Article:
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  • Writer's pictureMartina Dodić

3 Things to Keep in Mind in Internal Communications

More than once, I heard business professionals saying how companies they worked for featured their achievements in internal communications. And they felt good about it. Others saw their personal achievements, unrelated to career, shared in company news channels. Some won company scholarships, and earned praise in CEO bulletins, social media or specially-made video clips.

These are examples of internal communications done right. Identifying them on time, and shaping them into memorable news items can be a valuable capacity, especially for a growing company. If done well they can play a big role in cohesion, motivation and company culture.

Besides this, there are other things to keep in mind when running internal communications.

1. Channels and formats: From company bulletins to radio shows and video clips

From time to time, it's good to analyze channels and formats you're using in internal communications. If you're not new to this trade, you will already have an idea of what works and what doesn't. Still, you may find room for fine-tuning and improvements.

What fits an organization best will depend on its type and size, culture and values, and goals you're trying to achieve. For example, a very small company will not use intranet to keep employees informed. In such organizations, news, plans and milestones can be shared directly. Also, lots of exchange and alignment can happen informally. At that point, having structured internal communications is not a matter of priority.

Challenge comes with growth. With more people joining the company, workload will get divided. Separate teams, departments and email groups will emerge. They will take over portions of work, but also portions of communications. Although this improves efficiency, it can became a barrier to information sharing.

After a while, leaders can start noticing that not every employee understands the company - direction, goals and changes - as well as when the organization was smaller. This can lead to estrangement, weaken dynamics and teamwork. In fact, lack of clear communication and information from the company is often why employees fail to align with its goals and adapt to changes.

Historically, larger companies issued bulletins and newspaper-style editions. It was a good way of circulating company news and explaining strategy to all employees. This format is still useful in many larger organizations. Some of them share their bulletins with clients and partners as well. Production includes a number of journalist techniques which ensure timeliness and relevance.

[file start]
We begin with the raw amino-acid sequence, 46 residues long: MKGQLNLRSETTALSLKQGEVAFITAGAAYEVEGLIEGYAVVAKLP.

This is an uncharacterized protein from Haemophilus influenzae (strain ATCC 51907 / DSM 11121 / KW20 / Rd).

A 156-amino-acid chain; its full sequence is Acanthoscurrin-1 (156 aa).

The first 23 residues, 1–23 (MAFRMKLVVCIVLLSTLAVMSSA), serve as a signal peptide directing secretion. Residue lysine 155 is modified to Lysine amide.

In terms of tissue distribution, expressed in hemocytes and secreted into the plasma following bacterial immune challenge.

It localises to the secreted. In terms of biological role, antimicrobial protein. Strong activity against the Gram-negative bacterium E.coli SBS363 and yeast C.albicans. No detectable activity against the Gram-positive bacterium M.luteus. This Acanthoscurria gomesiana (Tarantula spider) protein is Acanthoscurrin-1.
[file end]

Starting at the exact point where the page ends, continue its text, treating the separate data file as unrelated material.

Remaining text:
Print editions can give a certain prestige to corporate communications. People like to see professionally edited and designed newspapers and magazines, lending them more credence and respect. They might stick with audiences longer, and prompt them to read articles more than once. They can also be available on company websites in PDF or other formats.

With email, distribution of company news and communications got easier and faster. Email newsletters became important channels in corporate communications. They also require professional editing capacity to stay relevant and timely. They allow an analysis of opens and clicks, which traditional channels lacked.

Larger companies also use intranets as publishing platforms. Archiving and search functions allowed intranets to become collections of company history, milestones, people and notable events. Social media added another dimension, and so did video formats and chat apps. They opened new possibilities for businesses to engage and inform employees. Some companies host their internal radio shows. Others have internal forums or promote social media sharing. Some companies are trying to stay relevant on mobile channels; they have included SMS messaging and chat apps into their mix.

All these channels and platforms can play an important role in how your message will be delivered and received. They can cater to different demographics, company cultures and goals. Identifying the best mix will likely need some practice, trial and error, and fine tuning.